We caught up with Grant Achatz in January 2015, when Curtis Duffy joined him at the three- Michelin-star level.
GRANT ACHATZ AND NICK KOKONAS
RESTAURATEURS. GOLD STANDARD-BEARERS. INDUSTRY TRANSFORMERS.
Since launching one of the world’s greatest restaurants, the founders of Alinea have opened more venerated spots, bested tongue cancer (Achatz), tussled with the haters (Kokonas, mostly) and created a reservation system that books millions of dollars at restaurants every day.
How do you keep the passion flowing after two decades in business?GA: I don’t think you make a choice to keep it going or not—that’s what makes it passion. It chooses you. Hopefully you find inspiration in other aspectsof the business, like creating an uberprogressive cocktail bar ora supper club. That’s what keeps it interesting. NK: It’s a fascinating thing to constantly reinvent. Next has been through 28 menus, so we’ve essentially opened 28 different restaurants. Alinea does that in a completely different way. But we’ve done it all ourselves, and that’s probably what I’m most proud of.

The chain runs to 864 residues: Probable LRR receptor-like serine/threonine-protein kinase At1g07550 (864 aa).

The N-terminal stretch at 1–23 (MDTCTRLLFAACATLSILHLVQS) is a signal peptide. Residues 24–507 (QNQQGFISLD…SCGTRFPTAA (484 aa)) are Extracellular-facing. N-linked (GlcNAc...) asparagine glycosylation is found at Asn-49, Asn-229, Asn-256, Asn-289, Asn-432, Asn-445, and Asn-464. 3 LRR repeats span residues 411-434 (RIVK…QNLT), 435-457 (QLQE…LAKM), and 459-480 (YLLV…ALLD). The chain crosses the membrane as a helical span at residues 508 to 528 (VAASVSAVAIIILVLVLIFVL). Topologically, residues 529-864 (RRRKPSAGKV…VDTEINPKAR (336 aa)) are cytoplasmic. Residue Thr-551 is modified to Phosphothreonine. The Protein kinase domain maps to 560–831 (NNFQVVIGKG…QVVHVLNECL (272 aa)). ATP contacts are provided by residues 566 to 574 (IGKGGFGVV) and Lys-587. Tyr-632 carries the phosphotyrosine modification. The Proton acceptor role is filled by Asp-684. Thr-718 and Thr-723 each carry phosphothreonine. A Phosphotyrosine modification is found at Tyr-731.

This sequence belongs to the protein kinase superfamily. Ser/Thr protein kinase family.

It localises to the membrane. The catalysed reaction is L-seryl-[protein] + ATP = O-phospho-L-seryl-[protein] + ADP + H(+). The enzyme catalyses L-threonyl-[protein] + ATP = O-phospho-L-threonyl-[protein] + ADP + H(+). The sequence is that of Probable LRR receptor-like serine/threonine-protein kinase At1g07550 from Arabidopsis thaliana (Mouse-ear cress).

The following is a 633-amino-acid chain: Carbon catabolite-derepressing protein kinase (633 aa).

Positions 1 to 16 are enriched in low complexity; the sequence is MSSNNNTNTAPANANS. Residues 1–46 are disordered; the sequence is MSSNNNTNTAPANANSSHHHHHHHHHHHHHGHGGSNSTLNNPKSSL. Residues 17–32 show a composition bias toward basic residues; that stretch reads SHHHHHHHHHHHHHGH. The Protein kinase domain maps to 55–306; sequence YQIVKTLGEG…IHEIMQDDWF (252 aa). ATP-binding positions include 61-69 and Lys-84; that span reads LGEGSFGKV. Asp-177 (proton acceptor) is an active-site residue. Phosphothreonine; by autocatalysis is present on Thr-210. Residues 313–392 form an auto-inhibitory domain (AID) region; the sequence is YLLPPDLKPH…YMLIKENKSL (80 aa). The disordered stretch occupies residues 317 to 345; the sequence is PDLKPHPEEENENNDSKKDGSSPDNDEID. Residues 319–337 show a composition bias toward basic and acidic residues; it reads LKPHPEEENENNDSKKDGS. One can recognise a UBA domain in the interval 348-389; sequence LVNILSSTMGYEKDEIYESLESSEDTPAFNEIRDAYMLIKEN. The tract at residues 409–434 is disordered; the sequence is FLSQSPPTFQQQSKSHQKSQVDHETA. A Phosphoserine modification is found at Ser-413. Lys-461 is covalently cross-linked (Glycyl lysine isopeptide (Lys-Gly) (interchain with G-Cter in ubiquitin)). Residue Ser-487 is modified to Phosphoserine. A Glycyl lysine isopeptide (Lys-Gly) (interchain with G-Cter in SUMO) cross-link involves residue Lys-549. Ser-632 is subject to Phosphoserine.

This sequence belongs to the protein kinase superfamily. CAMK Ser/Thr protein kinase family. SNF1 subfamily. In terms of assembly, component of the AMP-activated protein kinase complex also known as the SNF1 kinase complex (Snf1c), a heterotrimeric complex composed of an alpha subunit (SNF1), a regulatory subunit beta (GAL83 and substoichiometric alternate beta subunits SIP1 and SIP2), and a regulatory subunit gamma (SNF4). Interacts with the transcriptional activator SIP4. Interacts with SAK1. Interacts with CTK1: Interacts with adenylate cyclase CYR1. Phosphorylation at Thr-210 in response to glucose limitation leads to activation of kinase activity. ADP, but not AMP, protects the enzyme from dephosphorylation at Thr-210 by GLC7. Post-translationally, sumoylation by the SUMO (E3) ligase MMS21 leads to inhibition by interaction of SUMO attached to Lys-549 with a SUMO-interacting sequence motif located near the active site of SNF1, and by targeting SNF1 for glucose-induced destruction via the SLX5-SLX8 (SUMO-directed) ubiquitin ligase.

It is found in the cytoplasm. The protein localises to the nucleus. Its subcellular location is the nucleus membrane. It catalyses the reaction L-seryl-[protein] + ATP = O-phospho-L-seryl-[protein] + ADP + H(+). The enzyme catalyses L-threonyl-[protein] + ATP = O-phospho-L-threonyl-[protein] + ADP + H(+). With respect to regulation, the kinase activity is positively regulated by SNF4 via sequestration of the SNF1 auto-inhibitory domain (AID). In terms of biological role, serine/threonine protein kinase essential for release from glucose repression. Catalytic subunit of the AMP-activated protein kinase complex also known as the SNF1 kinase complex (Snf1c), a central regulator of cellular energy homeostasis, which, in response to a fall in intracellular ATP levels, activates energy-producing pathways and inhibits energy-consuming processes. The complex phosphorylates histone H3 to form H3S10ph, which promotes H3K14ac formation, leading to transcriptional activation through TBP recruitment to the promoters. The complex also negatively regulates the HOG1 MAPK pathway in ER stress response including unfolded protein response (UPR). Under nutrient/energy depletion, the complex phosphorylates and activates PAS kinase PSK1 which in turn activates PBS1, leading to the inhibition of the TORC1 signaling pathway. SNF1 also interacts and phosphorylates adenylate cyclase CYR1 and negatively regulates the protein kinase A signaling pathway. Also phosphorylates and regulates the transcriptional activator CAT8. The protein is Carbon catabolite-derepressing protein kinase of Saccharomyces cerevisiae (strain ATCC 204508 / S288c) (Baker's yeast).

How has the scene here evolved since you opened Alinea, and how has Alinea helped shape it?GA: Not only has the city’s culinary bandwidth expanded tremendously at the top end, but you’ve seen it fill in at every level. When you think of chefs who have come through Alinea’s kitchen—John Shields, Curtis Duffy, Dave Posey—it’s pretty insane. NK: We look at everything around the experience of dining as just as important as the food and the service.
What stands out to you now about the time when Alinea opened? NK: Most people thought it was an ego project, which it definitely wasn’t. We both gave up a lot to make it happen, but I think being terrified is a good thing. It’s highly motivating. GA: The idea of fine dining got turned upside down, and a lot of that innovation happened in the Midwest before the coasts. I think the city embraced our quintessential Midwestern risk-taking, and I don’t think Alinea would have worked in any other city.